What is Gem proof

Discussion in 'Coin Chat' started by Richard T, May 16, 2019.

  1. Richard T

    Richard T New Member

    Hi I’m new to coin collecting and I have seen some coins with no Ms , but the slab has Gem proof on it but no ms#... please explain what Gem proof is and is worth more than a coin with a MS# ?? Thanks Richard
     
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  3. LakeEffect

    LakeEffect Average Circulated

    Here's a nice summary of the 70-point Sheldon scale that should answer your question.

    Briefly, proof coins are specially struck, high-quality coins made especially for collectors. They are labeled "PR-60" through "PR-70"

    Mint state coins are regular business strikes that have not circulated in commerce. They are labeled "MS-60" through "MS-70"

    Both MS and PR coins that are especially nice are sometimes called "gem".

    Coins that have circulated and are no longer mint state are given different descriptions and lower numbers.
     
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  4. SchwaVB57

    SchwaVB57 Well-Known Member

    Some dealers put coins in slab holders and put Gem Proof on the label. If the label is not from a national grading service (PCGS, NGC, and others), it is not considered professionally graded by a third party. The term Gem usually refers to a coin in the 63, 64, 65 range of the 70-point Sheldon scale that do not contain a specific number 0 through 70.
     
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  5. Collecting Nut

    Collecting Nut Borderline Hoarder

    Sounds like an ungraded proof coin from a dealer used as a marketing ploy.
     
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  6. Autoturf

    Autoturf Well-Known Member

    Its a generic term to me, and like they explained, yet its a good idea to buy the coin and not the slab, if there is questions, ask for better pictures, educate yourself before you buy, and try to make your own determination of grade and what your budget can handle, if its too good to be true, it is. and sometimes you get lucky. a coin can be gem and flawed. spotted, scratched. but they call it gem, that's where you have to educate yourself.
     
  7. Jaelus

    Jaelus The Hungarian Antiquarian Supporter

    Gem grades start at 65, so gem proof is just PF65 or better.
     
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  8. Michael K

    Michael K Well-Known Member

    Proof can be any number. MS is from 60-70.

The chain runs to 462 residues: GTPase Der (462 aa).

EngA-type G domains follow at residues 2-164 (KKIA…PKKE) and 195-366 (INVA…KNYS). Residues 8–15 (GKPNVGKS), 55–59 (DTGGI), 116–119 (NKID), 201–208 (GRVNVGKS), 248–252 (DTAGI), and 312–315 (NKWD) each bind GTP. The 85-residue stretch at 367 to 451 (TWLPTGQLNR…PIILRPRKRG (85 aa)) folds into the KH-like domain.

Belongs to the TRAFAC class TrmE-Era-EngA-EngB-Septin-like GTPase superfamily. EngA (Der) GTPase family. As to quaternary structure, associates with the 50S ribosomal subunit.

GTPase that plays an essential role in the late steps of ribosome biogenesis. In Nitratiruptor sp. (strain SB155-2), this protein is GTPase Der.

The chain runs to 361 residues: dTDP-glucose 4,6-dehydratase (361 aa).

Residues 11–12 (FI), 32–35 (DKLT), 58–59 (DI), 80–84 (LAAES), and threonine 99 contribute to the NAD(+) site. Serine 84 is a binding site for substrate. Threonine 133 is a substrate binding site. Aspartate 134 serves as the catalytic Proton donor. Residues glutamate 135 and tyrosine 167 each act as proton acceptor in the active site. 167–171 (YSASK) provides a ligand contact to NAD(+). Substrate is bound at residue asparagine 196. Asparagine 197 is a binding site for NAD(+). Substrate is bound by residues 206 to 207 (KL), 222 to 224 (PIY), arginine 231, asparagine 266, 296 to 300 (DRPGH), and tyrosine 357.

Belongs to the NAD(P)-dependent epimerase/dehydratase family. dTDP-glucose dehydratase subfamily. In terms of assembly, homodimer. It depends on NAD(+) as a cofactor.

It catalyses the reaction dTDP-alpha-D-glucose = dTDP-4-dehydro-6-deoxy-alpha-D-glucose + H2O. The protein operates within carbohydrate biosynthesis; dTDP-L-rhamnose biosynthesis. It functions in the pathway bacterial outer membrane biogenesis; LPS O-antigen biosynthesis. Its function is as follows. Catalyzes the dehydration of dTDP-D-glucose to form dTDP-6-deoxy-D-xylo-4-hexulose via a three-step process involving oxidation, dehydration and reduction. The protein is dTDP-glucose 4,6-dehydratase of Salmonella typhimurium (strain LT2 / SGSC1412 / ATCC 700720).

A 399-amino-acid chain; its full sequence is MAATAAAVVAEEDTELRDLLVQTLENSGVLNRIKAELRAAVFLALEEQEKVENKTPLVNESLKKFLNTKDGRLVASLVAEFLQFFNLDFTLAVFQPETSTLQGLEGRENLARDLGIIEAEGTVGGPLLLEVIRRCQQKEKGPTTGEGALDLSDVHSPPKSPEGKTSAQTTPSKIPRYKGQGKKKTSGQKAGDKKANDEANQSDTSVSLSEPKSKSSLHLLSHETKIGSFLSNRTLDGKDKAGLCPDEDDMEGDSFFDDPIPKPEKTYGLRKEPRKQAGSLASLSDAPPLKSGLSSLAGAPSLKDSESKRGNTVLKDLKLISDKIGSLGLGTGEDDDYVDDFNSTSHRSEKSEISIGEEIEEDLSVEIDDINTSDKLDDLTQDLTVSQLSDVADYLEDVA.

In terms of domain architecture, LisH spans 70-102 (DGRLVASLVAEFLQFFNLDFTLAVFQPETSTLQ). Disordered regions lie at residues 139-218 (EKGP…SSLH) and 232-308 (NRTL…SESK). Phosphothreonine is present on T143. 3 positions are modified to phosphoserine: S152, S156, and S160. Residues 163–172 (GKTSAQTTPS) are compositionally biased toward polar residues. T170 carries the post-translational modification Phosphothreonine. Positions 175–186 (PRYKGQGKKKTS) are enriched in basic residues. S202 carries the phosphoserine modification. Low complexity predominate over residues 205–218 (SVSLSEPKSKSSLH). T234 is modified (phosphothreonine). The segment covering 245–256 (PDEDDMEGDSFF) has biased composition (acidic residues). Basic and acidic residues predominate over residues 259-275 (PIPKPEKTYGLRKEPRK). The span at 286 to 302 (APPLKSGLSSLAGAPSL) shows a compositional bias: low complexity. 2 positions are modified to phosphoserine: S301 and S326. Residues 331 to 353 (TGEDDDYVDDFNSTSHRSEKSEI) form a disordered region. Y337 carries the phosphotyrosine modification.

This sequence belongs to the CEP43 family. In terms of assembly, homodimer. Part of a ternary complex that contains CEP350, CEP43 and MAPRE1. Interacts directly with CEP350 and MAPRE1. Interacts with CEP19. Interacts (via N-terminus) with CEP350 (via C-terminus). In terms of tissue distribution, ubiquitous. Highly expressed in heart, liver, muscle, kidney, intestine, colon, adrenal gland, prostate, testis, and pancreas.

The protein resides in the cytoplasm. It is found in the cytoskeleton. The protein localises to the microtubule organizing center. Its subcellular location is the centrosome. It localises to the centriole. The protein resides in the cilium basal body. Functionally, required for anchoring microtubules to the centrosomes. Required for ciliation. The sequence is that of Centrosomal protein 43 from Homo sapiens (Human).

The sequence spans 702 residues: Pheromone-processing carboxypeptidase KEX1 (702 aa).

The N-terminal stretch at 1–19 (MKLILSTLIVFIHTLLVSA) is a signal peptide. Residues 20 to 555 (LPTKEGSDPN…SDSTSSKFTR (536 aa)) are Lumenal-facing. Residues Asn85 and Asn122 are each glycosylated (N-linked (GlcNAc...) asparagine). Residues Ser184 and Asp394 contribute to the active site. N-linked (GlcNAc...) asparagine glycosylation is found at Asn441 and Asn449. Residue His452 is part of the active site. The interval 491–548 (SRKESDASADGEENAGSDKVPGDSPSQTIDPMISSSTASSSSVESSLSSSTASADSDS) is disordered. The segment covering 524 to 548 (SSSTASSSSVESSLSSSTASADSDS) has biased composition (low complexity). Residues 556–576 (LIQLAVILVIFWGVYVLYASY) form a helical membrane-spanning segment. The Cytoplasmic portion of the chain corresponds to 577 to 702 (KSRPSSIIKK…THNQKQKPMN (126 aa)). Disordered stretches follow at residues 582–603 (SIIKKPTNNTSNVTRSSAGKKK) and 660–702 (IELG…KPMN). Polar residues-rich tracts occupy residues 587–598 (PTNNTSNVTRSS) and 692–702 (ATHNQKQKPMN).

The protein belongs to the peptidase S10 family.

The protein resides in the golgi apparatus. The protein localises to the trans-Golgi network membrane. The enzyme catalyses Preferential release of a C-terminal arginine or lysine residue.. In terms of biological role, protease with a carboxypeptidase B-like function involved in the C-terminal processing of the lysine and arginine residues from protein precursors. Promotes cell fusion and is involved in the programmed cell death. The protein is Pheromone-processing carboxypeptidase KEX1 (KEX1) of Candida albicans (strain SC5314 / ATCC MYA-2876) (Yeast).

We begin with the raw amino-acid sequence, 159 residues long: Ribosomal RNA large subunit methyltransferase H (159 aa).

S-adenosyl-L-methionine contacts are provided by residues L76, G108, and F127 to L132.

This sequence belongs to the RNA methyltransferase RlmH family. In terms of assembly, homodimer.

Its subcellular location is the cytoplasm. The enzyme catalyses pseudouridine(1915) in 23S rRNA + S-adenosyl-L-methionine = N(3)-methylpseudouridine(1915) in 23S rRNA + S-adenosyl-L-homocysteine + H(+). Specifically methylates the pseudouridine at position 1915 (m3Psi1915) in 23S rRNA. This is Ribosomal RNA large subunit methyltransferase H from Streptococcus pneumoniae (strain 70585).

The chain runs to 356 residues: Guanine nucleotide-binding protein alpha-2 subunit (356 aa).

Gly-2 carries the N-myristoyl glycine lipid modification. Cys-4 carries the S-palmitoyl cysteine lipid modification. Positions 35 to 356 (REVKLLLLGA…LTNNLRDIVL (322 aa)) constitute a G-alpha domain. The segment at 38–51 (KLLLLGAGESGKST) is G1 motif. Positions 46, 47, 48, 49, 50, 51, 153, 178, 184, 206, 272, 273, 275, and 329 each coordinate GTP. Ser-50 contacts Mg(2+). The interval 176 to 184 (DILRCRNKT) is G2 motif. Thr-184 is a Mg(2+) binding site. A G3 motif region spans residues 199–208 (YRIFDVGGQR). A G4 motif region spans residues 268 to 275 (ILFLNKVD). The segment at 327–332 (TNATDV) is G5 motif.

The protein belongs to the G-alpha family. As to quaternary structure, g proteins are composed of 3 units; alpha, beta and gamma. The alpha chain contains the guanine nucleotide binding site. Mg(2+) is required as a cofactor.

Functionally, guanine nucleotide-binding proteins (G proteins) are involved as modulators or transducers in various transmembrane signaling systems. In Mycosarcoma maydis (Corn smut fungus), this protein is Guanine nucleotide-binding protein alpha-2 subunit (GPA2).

Of course the newly minted ones will range from 63-70, but some of the very old ones and the impaired proofs (proofs that have circulated) can be much lower.
     
  9. ddddd

    ddddd Member

    Others have given a general idea of what the term means.

    If you see it on a holder from one of the big companies (NGC, PCGS, Anacs, ICG), those are usually from bulk submissions from big dealers (like the ones that sell coins on TV or in magazines). They can set a level under which coins will just be labeled as “Gem Proof” (usually this would be anything below PF 69 for modern mint issued coins). This is done either because it can cost less or just to help sell the coins (it’s easier to market something as a gem proof than an “off” grade).
     
  10. paddyman98

    paddyman98 No Common Cents! Supporter

    Gem Proof - When your fiance takes the ring you proposed marriage with to a jeweler to get proof that the gem is real! :hilarious:
     
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  11. tommyc03

    tommyc03 Senior Member

    And when she finds out it's CZ, pack your bags.;)
     
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  12. Autoturf

    Autoturf Well-Known Member

    Figure if I start getting serious with a lady, Im going to pull their little trick "im not getting married without a gold coin"
     
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  13. green18

    green18 Sweet on Commemorative Coins Supporter

    Anything 'gem' (in the colloquial term) is '65 or over, but you as the collector should serve as a second set of eyes to make and reinforce that assessment by whoever designated that grade. How's that for a 'run on'?

    Anything 'gem' is of considerable excellence both is strike and appearance. You alone are the grader.........
     
  14. Richard T

    Richard T New Member

    I want to thank all of y’all.. I learned a lot and I’m thankful for the replies.. I like that about the ring lol. Note to self. Give a real diamond then give it some time then change it out for a CZ. Lol. Again thanks. Richard
     
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